Over the past year, dramatic events have occurred which have brought old and new issues to the forefront of attention. We recall the shock and horror of the terrorist attacks on 11 September; the ensuing war in Afghanistan; the outbreak of renewed violence in the Middle East between Israelis and Palestinians; the escalation of old tensions in South Asia; and more recently, the threat of a new war in Iraq. All of these were given special attention by the Secretary-General in the presentation of his report to the General Assembly last Thursday. Jamaica commends the Secretary-General for the clarity of his vision on the role of the United Nations in the resolution of current global problems.
Of high importance on the agenda for immediate action is the situation in the Middle East, where recently we have witnessed so much death, destruction and human suffering, particularly among civilians. It should now be clear that the only true way to find peace and security is through laying the foundations for a just and durable settlement. What is needed now is a plan to move the process forward towards the convening of a peace conference. There has emerged a significant level of consensus on the main elements of a settlement — the withdrawal of Israel from occupied Palestinian territory; the exercise of self-determination for the Palestinian people and the establishment of arrangements for the two States of Israel and Palestine to coexist within clearly defined and internationally recognized boundaries. We believe it is important and urgent that advantage is taken of the present situation of relative calm to proceed towards negotiations involving the leadership of Israel and the Palestinian Authority.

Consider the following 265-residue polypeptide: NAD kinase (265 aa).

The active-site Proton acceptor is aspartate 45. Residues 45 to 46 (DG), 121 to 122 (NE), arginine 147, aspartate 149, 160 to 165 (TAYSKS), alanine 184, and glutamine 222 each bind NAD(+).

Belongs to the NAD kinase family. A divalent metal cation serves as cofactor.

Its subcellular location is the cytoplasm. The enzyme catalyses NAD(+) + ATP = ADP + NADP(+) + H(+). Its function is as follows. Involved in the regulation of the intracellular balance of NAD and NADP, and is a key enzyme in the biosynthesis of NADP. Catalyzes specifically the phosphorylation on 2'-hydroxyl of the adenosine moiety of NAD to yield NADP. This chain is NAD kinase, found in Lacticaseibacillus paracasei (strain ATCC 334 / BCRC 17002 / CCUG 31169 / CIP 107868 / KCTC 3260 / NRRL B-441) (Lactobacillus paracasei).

The meeting rose at 1.35 p.m.
This record contains the text of speeches delivered in English and of the interpretation of speeches delivered in the other languages. Corrections should be submitted to the original languages only. They should be incorporated in a copy of the record and sent under the signature of a member of the delegation concerned to the Chief of the Verbatim Reporting Service, room C-178. Corrections will be issued after the end of the session in a consolidated corrigendum.